“It’s not going to be as easy as you think,” said my father. I nodded in agreement.
We were sitting in our living room, on the other side of the world, in New Delhi, India. My visa application papers rested on the table, pompous in the knowledge that they were the centre of the conversation. If all went according to plan, I would leave for American in three months. My father, the ever-protective parent, was shuttling back and forth between paranoia and proud support.
I knew full well he was right. I had no idea what lay in store for me. But so many people do it every year; how hard can it be, I thought?
Very, as I now know.
It’s one thing to know what to expect. It’s quite another to experience it – migrate to a culture diametrically opposite to yours, experience the big changes, the small changes, and still stay focused on what your original purpose of migration was. In my case, it was to graduate with a Master’s degree from Boston University with flying colors.
A year and a half later, with a job under my belt and a ceremony less than a month away, I can safely say that I did manage to graduate – the “flying colors” bit is debatable. But none of that right now.
At this juncture, a lot of people ask me how I feel about my move, if I’m planning to stay on, do I like it here enough to settle here – the usual suspects. Yes, I like it here. I love the plethora of academic and professional choices I have here – in India, art appreciation is a rare, if not uncommon, choice of study. I love that I worked as a writing tutor throughout my tenure at BU – a vocation unheard of back home. Heck, my entire reason for moving to this country was to study and practice public relations in a country where at least a minority of the population understood it, and didn’t treat it like the “shady, deceptive enterprise” that my professor thought it was. And I’m very, very happy I did that.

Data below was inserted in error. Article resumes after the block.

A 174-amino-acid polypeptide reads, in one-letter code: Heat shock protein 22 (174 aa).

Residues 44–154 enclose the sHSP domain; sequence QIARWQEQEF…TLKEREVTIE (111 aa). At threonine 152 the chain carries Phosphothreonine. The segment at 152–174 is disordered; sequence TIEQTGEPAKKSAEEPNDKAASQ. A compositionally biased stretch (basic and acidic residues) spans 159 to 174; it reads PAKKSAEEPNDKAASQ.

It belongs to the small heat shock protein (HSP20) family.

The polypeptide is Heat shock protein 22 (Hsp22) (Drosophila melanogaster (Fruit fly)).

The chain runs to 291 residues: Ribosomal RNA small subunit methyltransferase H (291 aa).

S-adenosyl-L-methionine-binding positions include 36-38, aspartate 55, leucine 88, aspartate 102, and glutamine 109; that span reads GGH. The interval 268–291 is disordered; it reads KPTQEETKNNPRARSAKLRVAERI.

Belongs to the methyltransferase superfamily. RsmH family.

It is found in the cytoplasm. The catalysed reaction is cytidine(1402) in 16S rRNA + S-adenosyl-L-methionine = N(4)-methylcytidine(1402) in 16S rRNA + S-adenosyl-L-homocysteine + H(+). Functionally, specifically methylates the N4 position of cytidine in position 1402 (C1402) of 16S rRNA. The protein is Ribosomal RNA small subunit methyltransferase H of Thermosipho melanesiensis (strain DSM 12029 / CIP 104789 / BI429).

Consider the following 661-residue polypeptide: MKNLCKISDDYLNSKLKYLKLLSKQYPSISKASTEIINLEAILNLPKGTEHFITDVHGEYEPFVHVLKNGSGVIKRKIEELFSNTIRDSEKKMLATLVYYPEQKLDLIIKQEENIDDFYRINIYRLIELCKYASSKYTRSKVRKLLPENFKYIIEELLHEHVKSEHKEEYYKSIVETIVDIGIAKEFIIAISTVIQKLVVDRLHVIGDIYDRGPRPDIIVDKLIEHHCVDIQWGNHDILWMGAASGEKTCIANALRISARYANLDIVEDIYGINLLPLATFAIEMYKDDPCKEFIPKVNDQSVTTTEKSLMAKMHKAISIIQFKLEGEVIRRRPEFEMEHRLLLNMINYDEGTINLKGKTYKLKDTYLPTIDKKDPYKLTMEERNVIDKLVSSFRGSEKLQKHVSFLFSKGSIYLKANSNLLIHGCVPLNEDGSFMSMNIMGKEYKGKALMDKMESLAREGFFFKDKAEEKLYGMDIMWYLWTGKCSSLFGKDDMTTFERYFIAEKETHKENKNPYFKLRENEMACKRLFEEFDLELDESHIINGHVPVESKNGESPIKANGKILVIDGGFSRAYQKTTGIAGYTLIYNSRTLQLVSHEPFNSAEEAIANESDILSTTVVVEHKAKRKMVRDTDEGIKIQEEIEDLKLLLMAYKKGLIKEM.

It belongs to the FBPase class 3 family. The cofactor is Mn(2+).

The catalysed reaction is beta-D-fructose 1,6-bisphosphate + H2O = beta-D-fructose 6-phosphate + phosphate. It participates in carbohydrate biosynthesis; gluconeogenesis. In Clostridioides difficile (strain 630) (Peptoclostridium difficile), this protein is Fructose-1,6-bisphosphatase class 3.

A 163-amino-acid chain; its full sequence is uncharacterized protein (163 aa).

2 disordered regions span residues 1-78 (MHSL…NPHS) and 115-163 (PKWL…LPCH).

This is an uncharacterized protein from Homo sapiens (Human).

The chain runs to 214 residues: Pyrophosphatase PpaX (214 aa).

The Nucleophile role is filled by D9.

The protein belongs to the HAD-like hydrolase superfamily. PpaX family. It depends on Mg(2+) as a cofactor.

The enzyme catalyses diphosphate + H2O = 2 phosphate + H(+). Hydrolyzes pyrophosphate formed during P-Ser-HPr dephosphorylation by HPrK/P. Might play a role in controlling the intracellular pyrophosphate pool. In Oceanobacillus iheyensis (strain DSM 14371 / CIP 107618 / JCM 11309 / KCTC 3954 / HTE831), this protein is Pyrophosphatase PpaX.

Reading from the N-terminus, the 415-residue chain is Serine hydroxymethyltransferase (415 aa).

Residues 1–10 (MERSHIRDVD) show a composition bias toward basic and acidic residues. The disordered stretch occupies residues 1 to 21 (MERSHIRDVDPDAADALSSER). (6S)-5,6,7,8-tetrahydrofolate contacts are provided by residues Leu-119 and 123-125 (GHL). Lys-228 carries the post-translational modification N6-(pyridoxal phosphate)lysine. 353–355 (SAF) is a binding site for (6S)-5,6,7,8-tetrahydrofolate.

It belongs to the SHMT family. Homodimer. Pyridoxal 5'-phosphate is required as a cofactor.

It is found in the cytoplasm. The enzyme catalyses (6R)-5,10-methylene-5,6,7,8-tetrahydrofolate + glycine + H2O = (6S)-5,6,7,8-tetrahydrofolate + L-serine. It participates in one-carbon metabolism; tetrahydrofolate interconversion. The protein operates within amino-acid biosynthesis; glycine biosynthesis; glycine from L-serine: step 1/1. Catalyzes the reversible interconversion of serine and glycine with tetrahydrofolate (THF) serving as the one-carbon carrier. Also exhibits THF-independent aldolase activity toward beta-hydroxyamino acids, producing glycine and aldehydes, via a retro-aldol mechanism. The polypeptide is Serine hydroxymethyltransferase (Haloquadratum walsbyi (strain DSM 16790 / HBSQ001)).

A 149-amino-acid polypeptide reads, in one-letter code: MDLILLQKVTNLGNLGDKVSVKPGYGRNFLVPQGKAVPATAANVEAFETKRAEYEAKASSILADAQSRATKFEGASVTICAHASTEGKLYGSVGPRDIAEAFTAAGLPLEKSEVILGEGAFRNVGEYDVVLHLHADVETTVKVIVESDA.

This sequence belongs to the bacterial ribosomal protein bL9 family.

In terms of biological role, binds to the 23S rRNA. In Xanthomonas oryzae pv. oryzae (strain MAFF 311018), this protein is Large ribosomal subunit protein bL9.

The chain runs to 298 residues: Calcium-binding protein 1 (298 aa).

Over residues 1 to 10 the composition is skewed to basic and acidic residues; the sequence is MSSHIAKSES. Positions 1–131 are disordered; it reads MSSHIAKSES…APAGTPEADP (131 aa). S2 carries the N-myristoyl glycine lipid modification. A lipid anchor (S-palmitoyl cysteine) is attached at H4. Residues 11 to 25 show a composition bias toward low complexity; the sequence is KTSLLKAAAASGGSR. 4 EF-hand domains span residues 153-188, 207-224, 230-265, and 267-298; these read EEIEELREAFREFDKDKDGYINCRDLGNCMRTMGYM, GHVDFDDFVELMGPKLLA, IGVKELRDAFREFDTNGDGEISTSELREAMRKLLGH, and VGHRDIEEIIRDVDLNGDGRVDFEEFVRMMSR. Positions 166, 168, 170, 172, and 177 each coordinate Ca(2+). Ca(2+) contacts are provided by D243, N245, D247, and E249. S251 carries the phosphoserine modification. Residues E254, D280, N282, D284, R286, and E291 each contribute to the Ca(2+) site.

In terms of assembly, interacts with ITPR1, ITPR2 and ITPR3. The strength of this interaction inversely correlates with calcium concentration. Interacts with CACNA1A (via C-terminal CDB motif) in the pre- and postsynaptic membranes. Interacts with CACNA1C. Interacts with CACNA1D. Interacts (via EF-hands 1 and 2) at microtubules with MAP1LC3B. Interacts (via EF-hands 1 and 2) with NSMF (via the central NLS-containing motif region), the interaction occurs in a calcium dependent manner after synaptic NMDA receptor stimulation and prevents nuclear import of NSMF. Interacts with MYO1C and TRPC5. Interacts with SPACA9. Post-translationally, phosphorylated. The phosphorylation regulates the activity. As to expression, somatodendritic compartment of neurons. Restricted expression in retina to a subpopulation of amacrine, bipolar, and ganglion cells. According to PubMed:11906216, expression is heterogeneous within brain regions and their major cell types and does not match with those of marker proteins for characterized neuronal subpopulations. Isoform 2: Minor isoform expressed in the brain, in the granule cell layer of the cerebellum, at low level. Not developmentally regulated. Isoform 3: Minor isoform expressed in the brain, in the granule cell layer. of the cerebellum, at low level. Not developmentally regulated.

But like everyone else, my life is more than just my career choice. It’s also about the relationships I make, the ones I leave behind, the music I like, the food I eat, the brands I buy and those that I have access to. It’s about the spice in my food back home, the artificial growth hormones in the fruits I eat here, the capsicum that’s called “green peppers”, the big, fat Indian festivities I miss out on regularly, the American festivities I have learnt to appreciate — and much, much more. And while it’s a tradeoff, I do wonder still if it’s worth it.
It helps that America is a melting pot (the most clichéd description of the country is also the most apt). Everyone is bound to find something or someone they can identify with. And that’s what we do – we look for those restaurants, grocery stores, people and concerts that will help us recreate a part of our lives as they used to be, in a country where we have made new lives for ourselves.
“You have it easy. We had no way to make quick calls or e-mail when we first came. A letter would often take one and a half month to reach home,” says my grandfather, an American citizen who moved here in the 1950s.
I shudder at his comments. And then I send up a silent, grateful prayer for Skype, webcams and calling cards. Home may be on the other side of the world, but sometimes, I forget that. Thankfully.